Trainee’s Column: Observation-Where True Change Begins

ImageBy Michelle Brake, 3rd year trainee

Observation was the first step F.M. Alexander made in his journey of learning about his habits and the way he used himself. How can this be the first step, yet the one I most often forget? I remember the first time that it really made sense to me. I was at the University of Denver, in my first years of Alexander lessons when I read something about accepting how you are in the present moment, with no judgement and not wanting to change or fix whatever it is you “think” or “feel” is wrong. This concept was a revelation to me. There were so many things I wanted to change about myself, and the idea of observing those things was very foreign to me. I realized that before I could change those habits, I had to find out if I was really doing what I thought I was doing. Oftentimes, the discovery or observation was not what I expected. I then started observing the circumstances around my habits. What caused me to go deeper into or come up out of them?

The enlightening thing is that when I observed these habits in a scientific and unattached way, they began to change on their own. On the flip side, when I let my emotions, desires and end-gaining take control, there was no room for discovering the true habit, much less allow it to change naturally. I had been letting myself presume what was going on, and in my desperate desire to change, would adjust myself into a worse condition. In her book, Voice and the Alexander Technique, Jane Heinrich explains the principle of non-doing as, “to be able to stop, not to do whatever the habitual response is – before more than superficial change can take place.” After this discovery of what non-doing means, many changes took place when working on myself as well as how I accepted or approached my Alexander lessons. I was able to let my teacher work without getting in her or my own way.

Fast-forward to present time. As a third year teacher trainee almost ready to graduate, I am still rediscovering what inhibition truly means, as my end-gaining always creeps in unawares. Pamela Blanc came as a guest teacher into my training course and focused on this principle of observation/awareness with no preconceived ideas. I have been recovering from a shoulder injury, and find the pain is an incredible motivator to end-gain. Pamela’s reminder of simple, unbiased observation of oneself is helping me to notice habits that cause me even more pain. Gradually those habits are getting less, and I’m seeing improvement much faster than before.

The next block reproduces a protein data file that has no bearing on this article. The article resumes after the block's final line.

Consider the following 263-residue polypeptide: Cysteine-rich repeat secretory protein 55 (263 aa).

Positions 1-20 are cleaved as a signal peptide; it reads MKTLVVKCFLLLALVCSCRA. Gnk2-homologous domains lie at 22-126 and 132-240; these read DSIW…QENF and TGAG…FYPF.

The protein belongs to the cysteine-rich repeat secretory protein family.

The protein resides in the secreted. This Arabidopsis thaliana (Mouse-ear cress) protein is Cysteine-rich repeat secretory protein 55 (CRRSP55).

Not only has observation helped my own ailments, but also has helped me in becoming a better teacher. It has taken off some the pressure I put on myself to give a “good” lesson or to “help” my practice students. In the first lesson I taught after this rediscovery, I essentially just talked about the same process that I was going through. Things my student had been struggling with all of sudden became clearer. He was able to make some changes even without me putting hands-on. I don’t know who was more excited, him or me! A phrase that various teachers have said to me is, “The Work works.” That is just what happened. Those moments of quietness, of non-doing, of inhibition make all the difference, and they make me so grateful to be learning and teaching the Technique. I look forward to making more rediscoveries with all the other principles. However, observation/awareness is my favorite, for now.

Photo used with permission, courtesy of Michelle Brake